On the impossibility of loving the self

We unconsciously criticize ourselves by keeping a record of our own follies in life littered here and there.

Bryan Krister
2 min readNov 25, 2022
Photo by Jasmine Carter from Pexels

What if the reason why we love another human being is because we are ridiculously incapable of channeling this love towards ourselves? Contrary to the popular belief that one must love out of overflowing self-love where such a love must be shared with another, love is a coping mechanism of human beings who constantly plunge themselves into the depths of self-criticism and are, in actuality, craving validation for their wretched sense of existence. We unconsciously criticize ourselves by keeping a record of our own follies in life littered here and there, because we always lay victims before our own ego. We daringly want perfection in almost everything and are quick to comment upon our own–and even that of others’–shortcomings.

That being noted, our distorted self-concept becomes a reality that we want to escape from; our coping mechanism is to love ourselves and take pride for being who we are. However, as it turns out, self-love that stems from self-concept and self-acceptance seems impossible for most of us–helpless people–who are badly in-need of it: the deflated, pushed further back at the lowest spheres of society and well-being. From this very captivity of thought, the only remedy that awaits is redemption.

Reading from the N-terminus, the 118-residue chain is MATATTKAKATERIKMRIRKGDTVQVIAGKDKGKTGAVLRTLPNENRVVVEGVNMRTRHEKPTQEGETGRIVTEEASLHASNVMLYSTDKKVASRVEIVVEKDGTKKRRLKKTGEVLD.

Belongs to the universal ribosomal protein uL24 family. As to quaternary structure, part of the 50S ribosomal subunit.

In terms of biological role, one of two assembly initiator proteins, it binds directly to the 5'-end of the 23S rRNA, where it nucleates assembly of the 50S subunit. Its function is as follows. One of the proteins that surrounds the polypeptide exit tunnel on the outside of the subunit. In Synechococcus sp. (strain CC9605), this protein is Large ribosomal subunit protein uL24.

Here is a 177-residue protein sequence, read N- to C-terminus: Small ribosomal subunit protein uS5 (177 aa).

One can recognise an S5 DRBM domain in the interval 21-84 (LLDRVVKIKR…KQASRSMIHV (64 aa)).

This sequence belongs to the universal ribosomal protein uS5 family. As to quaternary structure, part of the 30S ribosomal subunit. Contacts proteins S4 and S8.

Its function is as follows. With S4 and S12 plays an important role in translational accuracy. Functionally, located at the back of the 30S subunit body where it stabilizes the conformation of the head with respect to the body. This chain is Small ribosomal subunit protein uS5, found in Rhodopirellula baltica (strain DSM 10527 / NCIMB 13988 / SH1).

The question that is aching for an answer now is: Where to find this redemption and how can we be redeemed?

Ultimately anchored to this: Is love (or the desperate attempt to be unconditionally loved) a selfish act? Is love from the standpoint of the love-giver a selfish act, too?

However, as it unfolds: What if those who are qualified to be loved–that is, those who simply have nothing meritorious to offer–do not recognize the fact that they need love? And if love is there, what if they consciously and unconsciously despise and reject it (having been used to living without such a love)? How can this be sorted out in the mind of the love-giver (the obvious self-sufficient and independent of all)?



Bryan Krister

Hi, I'm Bryan Krister. I studied BSEd Communication Arts-English and am uploading my compositions here as a hobby. The topics that I write about vary.